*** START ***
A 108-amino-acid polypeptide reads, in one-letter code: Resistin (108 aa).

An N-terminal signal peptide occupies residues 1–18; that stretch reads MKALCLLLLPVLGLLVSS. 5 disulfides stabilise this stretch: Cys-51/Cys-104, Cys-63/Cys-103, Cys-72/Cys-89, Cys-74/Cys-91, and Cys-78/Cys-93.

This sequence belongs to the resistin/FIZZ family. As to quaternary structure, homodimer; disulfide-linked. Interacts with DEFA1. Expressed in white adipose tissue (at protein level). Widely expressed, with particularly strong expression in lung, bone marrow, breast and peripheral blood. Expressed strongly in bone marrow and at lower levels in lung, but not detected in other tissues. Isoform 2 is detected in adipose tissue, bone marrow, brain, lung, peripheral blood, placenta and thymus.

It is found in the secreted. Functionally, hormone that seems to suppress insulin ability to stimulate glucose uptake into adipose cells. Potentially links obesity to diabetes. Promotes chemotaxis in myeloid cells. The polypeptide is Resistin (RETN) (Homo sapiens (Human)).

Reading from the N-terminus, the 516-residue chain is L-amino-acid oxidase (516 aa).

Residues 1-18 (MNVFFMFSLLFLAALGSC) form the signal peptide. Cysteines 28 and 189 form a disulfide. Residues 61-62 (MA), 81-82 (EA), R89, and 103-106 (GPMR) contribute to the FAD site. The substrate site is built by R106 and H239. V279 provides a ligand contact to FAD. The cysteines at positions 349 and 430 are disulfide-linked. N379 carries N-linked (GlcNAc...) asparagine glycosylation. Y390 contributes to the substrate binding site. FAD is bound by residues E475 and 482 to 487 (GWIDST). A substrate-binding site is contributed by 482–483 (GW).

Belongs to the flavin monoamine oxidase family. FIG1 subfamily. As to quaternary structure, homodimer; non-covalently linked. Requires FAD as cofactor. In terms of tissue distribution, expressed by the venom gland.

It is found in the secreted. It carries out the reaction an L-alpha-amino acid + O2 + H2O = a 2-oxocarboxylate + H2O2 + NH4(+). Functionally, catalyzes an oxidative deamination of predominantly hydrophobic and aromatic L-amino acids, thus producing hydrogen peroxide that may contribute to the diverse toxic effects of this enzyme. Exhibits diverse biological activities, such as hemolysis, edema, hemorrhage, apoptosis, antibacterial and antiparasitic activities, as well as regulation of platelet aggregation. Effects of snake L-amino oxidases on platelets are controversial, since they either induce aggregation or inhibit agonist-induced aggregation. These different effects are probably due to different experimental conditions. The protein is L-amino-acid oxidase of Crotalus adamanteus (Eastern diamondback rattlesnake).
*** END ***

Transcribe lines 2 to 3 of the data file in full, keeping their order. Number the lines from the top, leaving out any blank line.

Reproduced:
An N-terminal signal peptide occupies residues 1–18; that stretch reads MKALCLLLLPVLGLLVSS. 5 disulfides stabilise this stretch: Cys-51/Cys-104, Cys-63/Cys-103, Cys-72/Cys-89, Cys-74/Cys-91, and Cys-78/Cys-93.

This sequence belongs to the resistin/FIZZ family. As to quaternary structure, homodimer; disulfide-linked. Interacts with DEFA1. Expressed in white adipose tissue (at protein level). Widely expressed, with particularly strong expression in lung, bone marrow, breast and peripheral blood. Expressed strongly in bone marrow and at lower levels in lung, but not detected in other tissues. Isoform 2 is detected in adipose tissue, bone marrow, brain, lung, peripheral blood, placenta and thymus.